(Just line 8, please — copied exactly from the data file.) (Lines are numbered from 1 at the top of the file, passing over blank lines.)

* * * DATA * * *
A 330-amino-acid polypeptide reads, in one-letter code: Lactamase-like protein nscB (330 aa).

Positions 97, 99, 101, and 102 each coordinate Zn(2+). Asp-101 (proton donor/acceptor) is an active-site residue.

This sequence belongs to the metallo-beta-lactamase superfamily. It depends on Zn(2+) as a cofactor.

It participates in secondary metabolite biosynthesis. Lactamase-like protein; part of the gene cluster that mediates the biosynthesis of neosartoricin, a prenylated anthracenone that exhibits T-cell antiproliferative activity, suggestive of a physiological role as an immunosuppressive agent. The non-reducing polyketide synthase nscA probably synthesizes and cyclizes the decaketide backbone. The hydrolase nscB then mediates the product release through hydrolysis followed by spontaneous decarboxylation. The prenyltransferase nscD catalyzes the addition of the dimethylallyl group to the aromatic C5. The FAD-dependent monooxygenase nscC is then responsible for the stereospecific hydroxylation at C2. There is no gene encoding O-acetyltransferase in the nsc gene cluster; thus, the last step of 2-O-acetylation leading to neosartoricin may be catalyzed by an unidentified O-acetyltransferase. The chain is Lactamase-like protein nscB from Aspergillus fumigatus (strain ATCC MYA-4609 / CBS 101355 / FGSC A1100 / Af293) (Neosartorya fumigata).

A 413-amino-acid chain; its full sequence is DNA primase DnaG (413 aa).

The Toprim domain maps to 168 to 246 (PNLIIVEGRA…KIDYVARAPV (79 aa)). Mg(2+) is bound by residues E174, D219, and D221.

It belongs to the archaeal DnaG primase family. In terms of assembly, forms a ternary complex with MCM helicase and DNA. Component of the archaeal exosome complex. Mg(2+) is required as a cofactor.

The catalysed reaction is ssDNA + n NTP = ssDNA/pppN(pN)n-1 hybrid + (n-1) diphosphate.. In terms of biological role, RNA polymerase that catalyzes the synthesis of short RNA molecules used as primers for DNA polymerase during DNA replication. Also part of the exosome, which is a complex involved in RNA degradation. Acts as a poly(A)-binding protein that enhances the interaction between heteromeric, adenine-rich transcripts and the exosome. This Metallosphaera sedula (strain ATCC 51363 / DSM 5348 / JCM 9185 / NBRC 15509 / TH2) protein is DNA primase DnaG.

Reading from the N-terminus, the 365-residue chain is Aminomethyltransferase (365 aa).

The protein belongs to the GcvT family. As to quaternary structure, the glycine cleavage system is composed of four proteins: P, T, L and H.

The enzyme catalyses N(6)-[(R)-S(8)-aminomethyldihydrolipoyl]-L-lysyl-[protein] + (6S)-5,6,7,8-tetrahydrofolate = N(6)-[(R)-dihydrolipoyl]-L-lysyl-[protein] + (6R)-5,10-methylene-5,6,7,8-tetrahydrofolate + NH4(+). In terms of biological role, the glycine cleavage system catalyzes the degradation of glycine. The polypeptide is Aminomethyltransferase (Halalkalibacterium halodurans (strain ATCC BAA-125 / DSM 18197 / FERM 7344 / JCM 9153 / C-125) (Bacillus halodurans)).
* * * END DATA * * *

The catalysed reaction is ssDNA + n NTP = ssDNA/pppN(pN)n-1 hybrid + (n-1) diphosphate.. In terms of biological role, RNA polymerase that catalyzes the synthesis of short RNA molecules used as primers for DNA polymerase during DNA replication. Also part of the exosome, which is a complex involved in RNA degradation. Acts as a poly(A)-binding protein that enhances the interaction between heteromeric, adenine-rich transcripts and the exosome. This Metallosphaera sedula (strain ATCC 51363 / DSM 5348 / JCM 9185 / NBRC 15509 / TH2) protein is DNA primase DnaG.